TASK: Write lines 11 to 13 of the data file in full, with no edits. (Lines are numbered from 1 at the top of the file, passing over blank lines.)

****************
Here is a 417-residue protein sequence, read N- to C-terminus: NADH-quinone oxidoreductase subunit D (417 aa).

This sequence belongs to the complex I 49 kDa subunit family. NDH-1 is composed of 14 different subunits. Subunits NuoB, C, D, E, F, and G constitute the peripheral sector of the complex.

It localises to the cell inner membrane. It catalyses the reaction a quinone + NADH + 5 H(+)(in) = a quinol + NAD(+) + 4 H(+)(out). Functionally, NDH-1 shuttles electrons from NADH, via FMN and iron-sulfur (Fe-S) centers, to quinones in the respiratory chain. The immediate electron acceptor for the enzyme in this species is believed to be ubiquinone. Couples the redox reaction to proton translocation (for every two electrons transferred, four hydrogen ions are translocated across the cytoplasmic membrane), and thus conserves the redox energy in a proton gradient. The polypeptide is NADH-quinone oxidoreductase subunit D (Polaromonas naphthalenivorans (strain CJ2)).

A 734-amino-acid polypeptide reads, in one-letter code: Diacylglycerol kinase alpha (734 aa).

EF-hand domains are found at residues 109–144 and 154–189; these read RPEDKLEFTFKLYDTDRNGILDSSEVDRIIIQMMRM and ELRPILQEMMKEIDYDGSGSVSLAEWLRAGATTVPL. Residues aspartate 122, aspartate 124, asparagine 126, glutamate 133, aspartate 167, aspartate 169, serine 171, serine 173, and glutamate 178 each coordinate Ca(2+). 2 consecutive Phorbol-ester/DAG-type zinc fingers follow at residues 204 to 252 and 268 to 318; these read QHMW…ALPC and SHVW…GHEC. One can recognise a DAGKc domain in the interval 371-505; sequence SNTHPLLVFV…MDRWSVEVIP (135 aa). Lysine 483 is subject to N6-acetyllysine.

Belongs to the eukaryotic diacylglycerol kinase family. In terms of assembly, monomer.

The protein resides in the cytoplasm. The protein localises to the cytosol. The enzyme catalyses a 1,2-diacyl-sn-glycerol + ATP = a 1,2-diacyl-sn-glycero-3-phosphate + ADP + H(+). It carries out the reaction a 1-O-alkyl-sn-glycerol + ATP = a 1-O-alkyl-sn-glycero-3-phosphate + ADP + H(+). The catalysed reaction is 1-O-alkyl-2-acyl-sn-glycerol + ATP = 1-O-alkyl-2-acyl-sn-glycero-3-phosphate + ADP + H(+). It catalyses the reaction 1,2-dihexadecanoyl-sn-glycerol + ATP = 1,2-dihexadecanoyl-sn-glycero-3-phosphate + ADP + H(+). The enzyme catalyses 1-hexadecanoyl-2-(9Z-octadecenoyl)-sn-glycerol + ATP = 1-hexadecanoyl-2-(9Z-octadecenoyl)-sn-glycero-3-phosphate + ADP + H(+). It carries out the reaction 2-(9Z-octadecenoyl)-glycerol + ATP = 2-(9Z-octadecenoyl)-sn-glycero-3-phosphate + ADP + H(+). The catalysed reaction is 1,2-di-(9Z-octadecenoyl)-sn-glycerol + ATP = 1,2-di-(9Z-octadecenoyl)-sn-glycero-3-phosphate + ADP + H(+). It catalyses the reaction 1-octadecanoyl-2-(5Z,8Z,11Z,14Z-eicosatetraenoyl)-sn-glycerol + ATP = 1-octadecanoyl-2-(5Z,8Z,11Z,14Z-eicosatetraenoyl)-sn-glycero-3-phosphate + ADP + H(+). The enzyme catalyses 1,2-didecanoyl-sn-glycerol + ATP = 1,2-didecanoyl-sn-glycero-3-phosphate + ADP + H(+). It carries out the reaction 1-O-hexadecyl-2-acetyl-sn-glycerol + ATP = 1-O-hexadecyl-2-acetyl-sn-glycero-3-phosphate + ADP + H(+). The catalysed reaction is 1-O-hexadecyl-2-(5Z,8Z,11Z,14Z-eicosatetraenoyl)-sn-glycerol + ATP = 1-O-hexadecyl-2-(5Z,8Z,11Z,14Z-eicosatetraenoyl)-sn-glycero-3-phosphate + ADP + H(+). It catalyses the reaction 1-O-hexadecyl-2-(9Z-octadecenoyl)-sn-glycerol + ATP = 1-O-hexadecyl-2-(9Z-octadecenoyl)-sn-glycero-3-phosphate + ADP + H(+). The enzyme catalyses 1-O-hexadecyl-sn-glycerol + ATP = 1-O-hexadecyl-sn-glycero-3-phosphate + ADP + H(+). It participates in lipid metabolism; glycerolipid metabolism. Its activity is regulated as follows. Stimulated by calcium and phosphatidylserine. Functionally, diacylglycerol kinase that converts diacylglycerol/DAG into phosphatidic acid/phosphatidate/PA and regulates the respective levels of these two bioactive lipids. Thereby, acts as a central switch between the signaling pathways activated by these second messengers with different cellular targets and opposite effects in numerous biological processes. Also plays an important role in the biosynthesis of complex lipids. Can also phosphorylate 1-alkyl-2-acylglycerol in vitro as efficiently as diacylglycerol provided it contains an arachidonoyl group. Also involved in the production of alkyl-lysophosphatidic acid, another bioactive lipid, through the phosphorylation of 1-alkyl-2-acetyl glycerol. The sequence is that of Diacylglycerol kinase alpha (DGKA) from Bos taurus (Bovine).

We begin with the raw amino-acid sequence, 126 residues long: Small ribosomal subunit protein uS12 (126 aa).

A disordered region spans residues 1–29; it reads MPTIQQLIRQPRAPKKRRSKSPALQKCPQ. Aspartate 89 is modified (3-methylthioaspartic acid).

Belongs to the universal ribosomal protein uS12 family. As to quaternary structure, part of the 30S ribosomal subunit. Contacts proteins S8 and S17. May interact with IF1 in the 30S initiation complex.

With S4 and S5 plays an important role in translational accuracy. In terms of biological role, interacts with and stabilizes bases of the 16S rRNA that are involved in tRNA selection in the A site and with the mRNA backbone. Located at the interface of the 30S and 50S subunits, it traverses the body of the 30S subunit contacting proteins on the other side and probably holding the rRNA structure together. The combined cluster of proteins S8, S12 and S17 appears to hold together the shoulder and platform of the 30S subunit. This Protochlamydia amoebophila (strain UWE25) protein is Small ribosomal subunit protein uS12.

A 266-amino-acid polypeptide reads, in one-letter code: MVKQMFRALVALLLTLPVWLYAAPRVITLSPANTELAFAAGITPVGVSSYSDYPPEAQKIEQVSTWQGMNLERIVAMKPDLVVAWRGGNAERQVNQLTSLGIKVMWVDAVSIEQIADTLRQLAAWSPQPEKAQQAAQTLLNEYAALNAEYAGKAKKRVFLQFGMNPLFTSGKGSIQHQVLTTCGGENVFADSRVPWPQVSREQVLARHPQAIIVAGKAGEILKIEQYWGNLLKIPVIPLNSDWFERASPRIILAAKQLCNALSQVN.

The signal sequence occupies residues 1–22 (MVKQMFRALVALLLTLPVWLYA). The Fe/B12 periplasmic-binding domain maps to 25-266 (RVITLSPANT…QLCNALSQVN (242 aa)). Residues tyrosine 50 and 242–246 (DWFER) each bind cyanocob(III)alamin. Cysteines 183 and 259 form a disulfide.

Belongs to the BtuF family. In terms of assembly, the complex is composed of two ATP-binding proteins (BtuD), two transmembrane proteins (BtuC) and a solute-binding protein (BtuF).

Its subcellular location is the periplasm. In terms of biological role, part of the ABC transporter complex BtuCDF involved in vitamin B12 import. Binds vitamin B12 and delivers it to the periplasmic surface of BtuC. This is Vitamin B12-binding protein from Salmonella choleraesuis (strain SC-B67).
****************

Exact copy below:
With S4 and S5 plays an important role in translational accuracy. In terms of biological role, interacts with and stabilizes bases of the 16S rRNA that are involved in tRNA selection in the A site and with the mRNA backbone. Located at the interface of the 30S and 50S subunits, it traverses the body of the 30S subunit contacting proteins on the other side and probably holding the rRNA structure together. The combined cluster of proteins S8, S12 and S17 appears to hold together the shoulder and platform of the 30S subunit. This Protochlamydia amoebophila (strain UWE25) protein is Small ribosomal subunit protein uS12.

A 266-amino-acid polypeptide reads, in one-letter code: MVKQMFRALVALLLTLPVWLYAAPRVITLSPANTELAFAAGITPVGVSSYSDYPPEAQKIEQVSTWQGMNLERIVAMKPDLVVAWRGGNAERQVNQLTSLGIKVMWVDAVSIEQIADTLRQLAAWSPQPEKAQQAAQTLLNEYAALNAEYAGKAKKRVFLQFGMNPLFTSGKGSIQHQVLTTCGGENVFADSRVPWPQVSREQVLARHPQAIIVAGKAGEILKIEQYWGNLLKIPVIPLNSDWFERASPRIILAAKQLCNALSQVN.

The signal sequence occupies residues 1–22 (MVKQMFRALVALLLTLPVWLYA). The Fe/B12 periplasmic-binding domain maps to 25-266 (RVITLSPANT…QLCNALSQVN (242 aa)). Residues tyrosine 50 and 242–246 (DWFER) each bind cyanocob(III)alamin. Cysteines 183 and 259 form a disulfide.